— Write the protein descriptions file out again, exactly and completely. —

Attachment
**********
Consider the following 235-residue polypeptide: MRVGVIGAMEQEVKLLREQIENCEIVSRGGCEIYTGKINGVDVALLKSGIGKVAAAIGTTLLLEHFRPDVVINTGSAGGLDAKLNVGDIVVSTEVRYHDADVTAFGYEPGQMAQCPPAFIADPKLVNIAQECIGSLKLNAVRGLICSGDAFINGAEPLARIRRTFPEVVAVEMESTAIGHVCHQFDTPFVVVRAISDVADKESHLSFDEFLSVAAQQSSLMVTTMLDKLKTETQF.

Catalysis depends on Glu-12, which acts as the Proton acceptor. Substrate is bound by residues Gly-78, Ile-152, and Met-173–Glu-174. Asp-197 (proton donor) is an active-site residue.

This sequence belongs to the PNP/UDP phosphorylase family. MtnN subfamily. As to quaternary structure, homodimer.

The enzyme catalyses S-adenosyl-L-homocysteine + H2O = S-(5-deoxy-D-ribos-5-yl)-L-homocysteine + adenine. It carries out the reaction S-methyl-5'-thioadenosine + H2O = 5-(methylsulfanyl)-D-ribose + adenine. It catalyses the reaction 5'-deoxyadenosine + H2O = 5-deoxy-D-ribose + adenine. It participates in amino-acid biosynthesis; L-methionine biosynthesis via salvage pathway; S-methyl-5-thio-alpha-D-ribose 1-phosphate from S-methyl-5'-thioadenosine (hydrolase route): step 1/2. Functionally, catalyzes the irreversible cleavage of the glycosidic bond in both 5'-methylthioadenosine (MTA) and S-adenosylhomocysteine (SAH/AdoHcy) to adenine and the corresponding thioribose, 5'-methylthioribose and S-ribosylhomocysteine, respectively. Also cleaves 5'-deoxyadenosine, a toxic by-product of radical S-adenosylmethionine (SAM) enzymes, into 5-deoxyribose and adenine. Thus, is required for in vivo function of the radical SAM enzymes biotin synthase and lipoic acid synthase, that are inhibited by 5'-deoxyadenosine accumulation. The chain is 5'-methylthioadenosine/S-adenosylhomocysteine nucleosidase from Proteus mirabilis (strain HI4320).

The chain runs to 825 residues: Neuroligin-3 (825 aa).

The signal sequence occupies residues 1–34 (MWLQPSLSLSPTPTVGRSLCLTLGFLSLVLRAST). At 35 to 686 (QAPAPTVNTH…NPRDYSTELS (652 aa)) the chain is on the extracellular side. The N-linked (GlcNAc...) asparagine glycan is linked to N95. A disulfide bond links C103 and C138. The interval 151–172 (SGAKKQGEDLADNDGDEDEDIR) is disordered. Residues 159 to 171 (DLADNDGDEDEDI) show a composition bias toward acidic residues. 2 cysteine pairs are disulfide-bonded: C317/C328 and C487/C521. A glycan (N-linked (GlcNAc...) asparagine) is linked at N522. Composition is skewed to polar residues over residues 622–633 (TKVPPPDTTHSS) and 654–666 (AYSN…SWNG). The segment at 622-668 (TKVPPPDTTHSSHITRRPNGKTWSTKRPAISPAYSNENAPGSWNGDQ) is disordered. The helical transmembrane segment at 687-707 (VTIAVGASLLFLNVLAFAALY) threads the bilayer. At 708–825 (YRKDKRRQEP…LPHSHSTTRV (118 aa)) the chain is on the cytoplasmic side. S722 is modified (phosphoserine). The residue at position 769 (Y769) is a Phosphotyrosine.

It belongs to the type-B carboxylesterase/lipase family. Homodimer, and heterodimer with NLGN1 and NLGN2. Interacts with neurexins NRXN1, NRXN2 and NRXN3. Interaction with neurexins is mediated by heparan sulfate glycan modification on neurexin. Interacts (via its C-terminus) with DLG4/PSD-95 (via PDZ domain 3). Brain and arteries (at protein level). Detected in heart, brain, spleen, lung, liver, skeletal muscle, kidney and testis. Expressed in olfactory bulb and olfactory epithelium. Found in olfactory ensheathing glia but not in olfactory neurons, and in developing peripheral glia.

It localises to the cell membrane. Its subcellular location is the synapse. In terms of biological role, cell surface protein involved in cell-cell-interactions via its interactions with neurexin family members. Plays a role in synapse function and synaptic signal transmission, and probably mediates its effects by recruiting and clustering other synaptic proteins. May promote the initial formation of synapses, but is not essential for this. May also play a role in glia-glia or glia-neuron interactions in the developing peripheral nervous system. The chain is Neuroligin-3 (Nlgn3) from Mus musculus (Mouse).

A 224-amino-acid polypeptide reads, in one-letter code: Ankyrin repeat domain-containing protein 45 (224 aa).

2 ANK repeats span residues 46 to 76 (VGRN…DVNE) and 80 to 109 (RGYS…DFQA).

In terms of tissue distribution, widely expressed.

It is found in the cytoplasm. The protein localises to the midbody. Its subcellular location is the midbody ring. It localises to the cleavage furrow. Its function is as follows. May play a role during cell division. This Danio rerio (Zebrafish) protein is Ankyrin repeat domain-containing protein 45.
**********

Consider the following 235-residue polypeptide: MRVGVIGAMEQEVKLLREQIENCEIVSRGGCEIYTGKINGVDVALLKSGIGKVAAAIGTTLLLEHFRPDVVINTGSAGGLDAKLNVGDIVVSTEVRYHDADVTAFGYEPGQMAQCPPAFIADPKLVNIAQECIGSLKLNAVRGLICSGDAFINGAEPLARIRRTFPEVVAVEMESTAIGHVCHQFDTPFVVVRAISDVADKESHLSFDEFLSVAAQQSSLMVTTMLDKLKTETQF.

Catalysis depends on Glu-12, which acts as the Proton acceptor. Substrate is bound by residues Gly-78, Ile-152, and Met-173–Glu-174. Asp-197 (proton donor) is an active-site residue.

This sequence belongs to the PNP/UDP phosphorylase family. MtnN subfamily. As to quaternary structure, homodimer.

The enzyme catalyses S-adenosyl-L-homocysteine + H2O = S-(5-deoxy-D-ribos-5-yl)-L-homocysteine + adenine. It carries out the reaction S-methyl-5'-thioadenosine + H2O = 5-(methylsulfanyl)-D-ribose + adenine. It catalyses the reaction 5'-deoxyadenosine + H2O = 5-deoxy-D-ribose + adenine. It participates in amino-acid biosynthesis; L-methionine biosynthesis via salvage pathway; S-methyl-5-thio-alpha-D-ribose 1-phosphate from S-methyl-5'-thioadenosine (hydrolase route): step 1/2. Functionally, catalyzes the irreversible cleavage of the glycosidic bond in both 5'-methylthioadenosine (MTA) and S-adenosylhomocysteine (SAH/AdoHcy) to adenine and the corresponding thioribose, 5'-methylthioribose and S-ribosylhomocysteine, respectively. Also cleaves 5'-deoxyadenosine, a toxic by-product of radical S-adenosylmethionine (SAM) enzymes, into 5-deoxyribose and adenine. Thus, is required for in vivo function of the radical SAM enzymes biotin synthase and lipoic acid synthase, that are inhibited by 5'-deoxyadenosine accumulation. The chain is 5'-methylthioadenosine/S-adenosylhomocysteine nucleosidase from Proteus mirabilis (strain HI4320).

The chain runs to 825 residues: Neuroligin-3 (825 aa).

The signal sequence occupies residues 1–34 (MWLQPSLSLSPTPTVGRSLCLTLGFLSLVLRAST). At 35 to 686 (QAPAPTVNTH…NPRDYSTELS (652 aa)) the chain is on the extracellular side. The N-linked (GlcNAc...) asparagine glycan is linked to N95. A disulfide bond links C103 and C138. The interval 151–172 (SGAKKQGEDLADNDGDEDEDIR) is disordered. Residues 159 to 171 (DLADNDGDEDEDI) show a composition bias toward acidic residues. 2 cysteine pairs are disulfide-bonded: C317/C328 and C487/C521. A glycan (N-linked (GlcNAc...) asparagine) is linked at N522. Composition is skewed to polar residues over residues 622–633 (TKVPPPDTTHSS) and 654–666 (AYSN…SWNG). The segment at 622-668 (TKVPPPDTTHSSHITRRPNGKTWSTKRPAISPAYSNENAPGSWNGDQ) is disordered. The helical transmembrane segment at 687-707 (VTIAVGASLLFLNVLAFAALY) threads the bilayer. At 708–825 (YRKDKRRQEP…LPHSHSTTRV (118 aa)) the chain is on the cytoplasmic side. S722 is modified (phosphoserine). The residue at position 769 (Y769) is a Phosphotyrosine.

It belongs to the type-B carboxylesterase/lipase family. Homodimer, and heterodimer with NLGN1 and NLGN2. Interacts with neurexins NRXN1, NRXN2 and NRXN3. Interaction with neurexins is mediated by heparan sulfate glycan modification on neurexin. Interacts (via its C-terminus) with DLG4/PSD-95 (via PDZ domain 3). Brain and arteries (at protein level). Detected in heart, brain, spleen, lung, liver, skeletal muscle, kidney and testis. Expressed in olfactory bulb and olfactory epithelium. Found in olfactory ensheathing glia but not in olfactory neurons, and in developing peripheral glia.

It localises to the cell membrane. Its subcellular location is the synapse. In terms of biological role, cell surface protein involved in cell-cell-interactions via its interactions with neurexin family members. Plays a role in synapse function and synaptic signal transmission, and probably mediates its effects by recruiting and clustering other synaptic proteins. May promote the initial formation of synapses, but is not essential for this. May also play a role in glia-glia or glia-neuron interactions in the developing peripheral nervous system. The chain is Neuroligin-3 (Nlgn3) from Mus musculus (Mouse).

A 224-amino-acid polypeptide reads, in one-letter code: Ankyrin repeat domain-containing protein 45 (224 aa).

2 ANK repeats span residues 46 to 76 (VGRN…DVNE) and 80 to 109 (RGYS…DFQA).

In terms of tissue distribution, widely expressed.

It is found in the cytoplasm. The protein localises to the midbody. Its subcellular location is the midbody ring. It localises to the cleavage furrow. Its function is as follows. May play a role during cell division. This Danio rerio (Zebrafish) protein is Ankyrin repeat domain-containing protein 45.